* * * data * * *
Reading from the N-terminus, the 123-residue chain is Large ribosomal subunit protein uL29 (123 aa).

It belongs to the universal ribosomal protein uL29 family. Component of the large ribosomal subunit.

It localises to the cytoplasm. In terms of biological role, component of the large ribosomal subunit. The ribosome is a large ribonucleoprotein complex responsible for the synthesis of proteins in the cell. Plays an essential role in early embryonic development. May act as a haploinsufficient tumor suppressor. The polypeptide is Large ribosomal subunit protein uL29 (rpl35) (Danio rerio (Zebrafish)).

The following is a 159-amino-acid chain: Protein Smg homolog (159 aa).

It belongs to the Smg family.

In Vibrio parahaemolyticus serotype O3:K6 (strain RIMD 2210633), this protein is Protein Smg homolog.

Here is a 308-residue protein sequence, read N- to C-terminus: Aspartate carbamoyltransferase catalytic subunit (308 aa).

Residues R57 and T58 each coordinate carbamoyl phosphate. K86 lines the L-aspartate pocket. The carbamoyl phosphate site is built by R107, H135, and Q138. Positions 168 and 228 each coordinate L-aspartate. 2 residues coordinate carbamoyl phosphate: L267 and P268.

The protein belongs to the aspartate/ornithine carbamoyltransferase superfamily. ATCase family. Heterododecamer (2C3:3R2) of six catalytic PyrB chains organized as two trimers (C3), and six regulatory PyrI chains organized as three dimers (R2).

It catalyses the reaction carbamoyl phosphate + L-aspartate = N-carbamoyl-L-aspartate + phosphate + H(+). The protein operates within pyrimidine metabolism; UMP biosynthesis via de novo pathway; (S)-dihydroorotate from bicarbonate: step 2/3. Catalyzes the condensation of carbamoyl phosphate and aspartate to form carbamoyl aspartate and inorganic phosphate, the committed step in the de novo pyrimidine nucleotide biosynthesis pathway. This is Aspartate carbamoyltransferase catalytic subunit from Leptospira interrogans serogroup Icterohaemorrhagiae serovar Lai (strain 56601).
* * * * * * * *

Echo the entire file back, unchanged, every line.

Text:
Reading from the N-terminus, the 123-residue chain is Large ribosomal subunit protein uL29 (123 aa).

It belongs to the universal ribosomal protein uL29 family. Component of the large ribosomal subunit.

It localises to the cytoplasm. In terms of biological role, component of the large ribosomal subunit. The ribosome is a large ribonucleoprotein complex responsible for the synthesis of proteins in the cell. Plays an essential role in early embryonic development. May act as a haploinsufficient tumor suppressor. The polypeptide is Large ribosomal subunit protein uL29 (rpl35) (Danio rerio (Zebrafish)).

The following is a 159-amino-acid chain: Protein Smg homolog (159 aa).

It belongs to the Smg family.

In Vibrio parahaemolyticus serotype O3:K6 (strain RIMD 2210633), this protein is Protein Smg homolog.

Here is a 308-residue protein sequence, read N- to C-terminus: Aspartate carbamoyltransferase catalytic subunit (308 aa).

Residues R57 and T58 each coordinate carbamoyl phosphate. K86 lines the L-aspartate pocket. The carbamoyl phosphate site is built by R107, H135, and Q138. Positions 168 and 228 each coordinate L-aspartate. 2 residues coordinate carbamoyl phosphate: L267 and P268.

The protein belongs to the aspartate/ornithine carbamoyltransferase superfamily. ATCase family. Heterododecamer (2C3:3R2) of six catalytic PyrB chains organized as two trimers (C3), and six regulatory PyrI chains organized as three dimers (R2).

It catalyses the reaction carbamoyl phosphate + L-aspartate = N-carbamoyl-L-aspartate + phosphate + H(+). The protein operates within pyrimidine metabolism; UMP biosynthesis via de novo pathway; (S)-dihydroorotate from bicarbonate: step 2/3. Catalyzes the condensation of carbamoyl phosphate and aspartate to form carbamoyl aspartate and inorganic phosphate, the committed step in the de novo pyrimidine nucleotide biosynthesis pathway. This is Aspartate carbamoyltransferase catalytic subunit from Leptospira interrogans serogroup Icterohaemorrhagiae serovar Lai (strain 56601).